Aggressive Passenger Ordered to Pay Some $100,000 to Hawaiian Air
A passenger that was so disruptive he forced a jetliner to turn around must now pay almost $100,000.
Flying from Honolulu to New York, James August of New Jersey was witnessed cursing and threatening his girlfriend, her children, other passengers, and the crew. It didn’t help that he’d had quite a bit to drink as well.
On Monday, Aug. 28, a federal judge ordered him to pay Hawaiian Airlines restitutions to the sum of $97,817. He was already sentenced to three years of probation in June for the federal crime of interfering with duties of flight crew members and attendants, Honolulu Star Advertiser reported.
August had drunk alcohol before he boarded the Nov. 29 flight, a passenger told an FBI investigator, according to the agent’s affidavit.
He boarded with his girlfriend and her three children, but they refused to sit in their assigned seats next to him and moved to seats one row behind. “Can you please just keep him away from us?” one of the children, an 11-year old boy, told a female flight attendant.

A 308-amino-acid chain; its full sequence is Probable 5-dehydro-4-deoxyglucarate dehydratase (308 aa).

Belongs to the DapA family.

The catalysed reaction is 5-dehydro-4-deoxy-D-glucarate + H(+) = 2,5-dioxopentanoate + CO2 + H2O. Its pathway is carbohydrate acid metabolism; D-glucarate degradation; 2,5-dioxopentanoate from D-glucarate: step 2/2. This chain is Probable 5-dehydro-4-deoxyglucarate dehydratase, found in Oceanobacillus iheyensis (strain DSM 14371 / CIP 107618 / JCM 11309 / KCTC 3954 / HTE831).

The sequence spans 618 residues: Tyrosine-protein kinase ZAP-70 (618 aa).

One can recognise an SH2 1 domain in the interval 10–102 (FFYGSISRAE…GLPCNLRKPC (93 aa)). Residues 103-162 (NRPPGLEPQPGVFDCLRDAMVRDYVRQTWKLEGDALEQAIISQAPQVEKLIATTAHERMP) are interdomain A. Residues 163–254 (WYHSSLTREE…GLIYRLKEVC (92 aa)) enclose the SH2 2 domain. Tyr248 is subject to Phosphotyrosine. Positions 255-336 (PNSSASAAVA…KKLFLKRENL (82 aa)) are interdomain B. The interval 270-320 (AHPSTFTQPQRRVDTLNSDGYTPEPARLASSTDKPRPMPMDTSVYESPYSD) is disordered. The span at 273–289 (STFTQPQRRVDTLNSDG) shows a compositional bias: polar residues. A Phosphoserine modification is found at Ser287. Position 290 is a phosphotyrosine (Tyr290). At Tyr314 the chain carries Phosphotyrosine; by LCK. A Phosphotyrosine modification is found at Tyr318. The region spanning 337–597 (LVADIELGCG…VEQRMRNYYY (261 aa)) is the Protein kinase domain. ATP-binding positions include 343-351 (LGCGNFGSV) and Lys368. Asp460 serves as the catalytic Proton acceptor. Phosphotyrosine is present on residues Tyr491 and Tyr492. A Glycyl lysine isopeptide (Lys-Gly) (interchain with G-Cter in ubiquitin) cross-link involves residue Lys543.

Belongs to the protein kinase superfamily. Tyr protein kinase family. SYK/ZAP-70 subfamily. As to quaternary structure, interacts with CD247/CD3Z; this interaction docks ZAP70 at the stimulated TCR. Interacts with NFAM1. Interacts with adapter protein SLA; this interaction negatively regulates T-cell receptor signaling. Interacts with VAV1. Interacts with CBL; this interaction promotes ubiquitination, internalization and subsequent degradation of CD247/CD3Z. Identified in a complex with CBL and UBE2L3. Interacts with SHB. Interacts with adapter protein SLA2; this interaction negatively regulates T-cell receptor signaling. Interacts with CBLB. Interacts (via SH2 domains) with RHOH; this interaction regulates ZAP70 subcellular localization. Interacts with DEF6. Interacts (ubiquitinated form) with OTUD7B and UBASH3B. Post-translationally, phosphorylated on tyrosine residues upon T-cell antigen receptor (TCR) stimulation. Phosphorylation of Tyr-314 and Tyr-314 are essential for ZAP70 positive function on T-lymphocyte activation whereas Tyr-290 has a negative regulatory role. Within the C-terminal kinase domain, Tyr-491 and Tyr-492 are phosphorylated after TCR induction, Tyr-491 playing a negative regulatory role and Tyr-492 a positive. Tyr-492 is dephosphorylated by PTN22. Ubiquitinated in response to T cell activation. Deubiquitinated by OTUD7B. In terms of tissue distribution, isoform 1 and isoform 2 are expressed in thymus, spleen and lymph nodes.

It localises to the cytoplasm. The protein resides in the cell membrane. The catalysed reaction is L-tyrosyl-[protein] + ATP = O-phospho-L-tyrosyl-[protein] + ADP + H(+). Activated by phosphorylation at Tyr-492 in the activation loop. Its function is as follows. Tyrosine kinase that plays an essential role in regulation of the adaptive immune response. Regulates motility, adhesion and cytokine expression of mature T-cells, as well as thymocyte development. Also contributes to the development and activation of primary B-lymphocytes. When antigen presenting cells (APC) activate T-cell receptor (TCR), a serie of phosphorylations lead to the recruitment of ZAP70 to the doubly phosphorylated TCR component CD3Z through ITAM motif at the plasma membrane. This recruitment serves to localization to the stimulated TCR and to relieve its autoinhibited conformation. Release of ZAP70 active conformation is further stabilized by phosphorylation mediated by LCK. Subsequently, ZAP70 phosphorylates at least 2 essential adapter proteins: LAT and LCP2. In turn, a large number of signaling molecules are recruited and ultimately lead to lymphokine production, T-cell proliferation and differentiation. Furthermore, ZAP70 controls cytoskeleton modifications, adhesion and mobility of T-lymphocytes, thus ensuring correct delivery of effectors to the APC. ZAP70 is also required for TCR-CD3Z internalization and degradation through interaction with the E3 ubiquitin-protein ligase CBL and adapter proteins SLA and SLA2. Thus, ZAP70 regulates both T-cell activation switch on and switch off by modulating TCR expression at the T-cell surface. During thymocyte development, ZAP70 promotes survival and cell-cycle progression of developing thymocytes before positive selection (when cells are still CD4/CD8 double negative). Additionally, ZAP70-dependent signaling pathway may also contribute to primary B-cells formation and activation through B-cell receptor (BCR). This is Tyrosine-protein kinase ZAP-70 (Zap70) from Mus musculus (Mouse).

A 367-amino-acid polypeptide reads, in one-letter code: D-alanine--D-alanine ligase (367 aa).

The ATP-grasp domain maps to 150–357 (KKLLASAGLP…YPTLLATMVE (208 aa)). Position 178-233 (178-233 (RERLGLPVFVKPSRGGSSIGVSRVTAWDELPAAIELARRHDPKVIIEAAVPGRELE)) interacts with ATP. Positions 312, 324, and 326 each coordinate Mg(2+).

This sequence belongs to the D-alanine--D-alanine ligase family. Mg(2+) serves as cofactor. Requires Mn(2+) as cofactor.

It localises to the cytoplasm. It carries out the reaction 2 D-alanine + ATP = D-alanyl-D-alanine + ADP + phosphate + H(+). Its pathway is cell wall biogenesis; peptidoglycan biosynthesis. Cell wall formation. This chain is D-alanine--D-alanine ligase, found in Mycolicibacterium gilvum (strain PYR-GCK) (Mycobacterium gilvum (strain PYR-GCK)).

August drank two small bottles of alcohol, swallowed an unidentified pill, and went on to yell at his girlfriend. The flight attendant told him that if he was going to be a problem, the pilot would taxi him back to the gate and disembark him. He said there was no problem.
But there was.
August tried to order more booze and also drank some more from his own stash he brought aboard. He called his girlfriend and her children names and made threats towards them, other passengers, and the crew.
The flight attendant asked August to follow her to a different part of the plane, but he said he wouldn’t go anywhere and told her to “carry on.” When she stood her ground he slapped her shoulder with the back of his hand.
Two male flight attendants then removed August from the area and took turns guarding him. The captain sent August a message via the crew: If he was not to cooperate an “action would be taken.” But that only made August more aggressive.
At that point the captain decided to turn the flight around.
The flight attendants recruited able bodied passengers to help keep a guard on August until he was picked up by the FBI at the Honolulu International Airport.
In February, when a federal judge asked him what happened he said, “I don’t remember much, your honor,” Honolulu Star Advertiser reported.